Here’s a recommendation for the perfect Christmas gift: tickets for the family and friends to “The Christmas Spirit” by Frederick Stroppel, now playing at the Phoenix Theatre through Dec. 18. It’s a clever and thought-provoking story that uses wonderful humor to get to those universal questions about relationships, our purpose in life and mostly, why do we wait for death to come knocking before we take life seriously.
When death comes knocking on the door of Julia Dowling, played by Melanie Calderwood with great emotion balanced by great humor, she invites him to Christmas dinner instead. Death, tempted by the opportunity to experience a real Christmas dinner with the warmth of a real family, roast goose with all the trimmings and complete with joyful children, agrees to a one-day extension for Julia. Of course, as in real life, dreams and hopes come crashing onto the shore of reality and truth. The consequences are deftly played out by the cast who quickly engage the audience with the perfect mix of humor and empathy.
Keith Dahlgren directs a cast of excellent actors who obviously enjoy working together. “Death” is played by Phillip Keiman a newcomer to the Phoenix, but clearly a seasoned actor who easily convinces us, with that genuine British accent, that he is a fun guy who is also a teacher a student, philosopher, “bureaucrat,” listener, enforcer and lover of M & M’s.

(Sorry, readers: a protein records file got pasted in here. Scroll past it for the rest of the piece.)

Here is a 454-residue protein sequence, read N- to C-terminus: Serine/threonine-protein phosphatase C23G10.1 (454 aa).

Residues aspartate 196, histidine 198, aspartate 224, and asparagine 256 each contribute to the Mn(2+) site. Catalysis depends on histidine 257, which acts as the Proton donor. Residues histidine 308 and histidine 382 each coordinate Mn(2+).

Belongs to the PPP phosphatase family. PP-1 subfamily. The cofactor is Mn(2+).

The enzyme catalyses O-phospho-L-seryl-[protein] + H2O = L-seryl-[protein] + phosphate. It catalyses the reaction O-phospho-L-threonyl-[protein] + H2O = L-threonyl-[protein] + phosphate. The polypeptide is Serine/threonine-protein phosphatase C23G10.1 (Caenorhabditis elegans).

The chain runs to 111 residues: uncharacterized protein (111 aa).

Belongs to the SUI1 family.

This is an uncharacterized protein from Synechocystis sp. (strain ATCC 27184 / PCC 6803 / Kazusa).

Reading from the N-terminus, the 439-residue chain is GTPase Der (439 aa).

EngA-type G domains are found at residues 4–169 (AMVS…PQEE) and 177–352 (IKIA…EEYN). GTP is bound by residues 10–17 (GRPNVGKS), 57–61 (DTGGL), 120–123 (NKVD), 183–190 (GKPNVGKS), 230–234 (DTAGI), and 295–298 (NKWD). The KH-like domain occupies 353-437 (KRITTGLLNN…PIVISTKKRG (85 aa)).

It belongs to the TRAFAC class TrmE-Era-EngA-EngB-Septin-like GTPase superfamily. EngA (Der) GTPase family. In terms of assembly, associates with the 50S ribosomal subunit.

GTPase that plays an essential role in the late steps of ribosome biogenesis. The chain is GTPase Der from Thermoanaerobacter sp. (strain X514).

Julia’s daughter Beth, played by Phoenix’s new Managing Director Debra Rich Gettleman, uses humor and strong emotion to flawlessly show us Beth’s strengths and weaknesses. We are rooting for Beth, the family member tasked with balancing all the classic family dysfunction and her mother’s new, unexplainable demands.
The rest of the fine cast — Susan Connors, Eric Bischoff, Nick Horiatis, Shannon Bengston, George Bukota and Carlos Martinez — skillfully and convincingly help tell this wonderful story with unexpected twist and turns and surprising moments. It’s a story that needs telling. Life is short, mend fences sooner rather than later, know thyself and most important, keep your sense of humor!
— By Maggie Fimia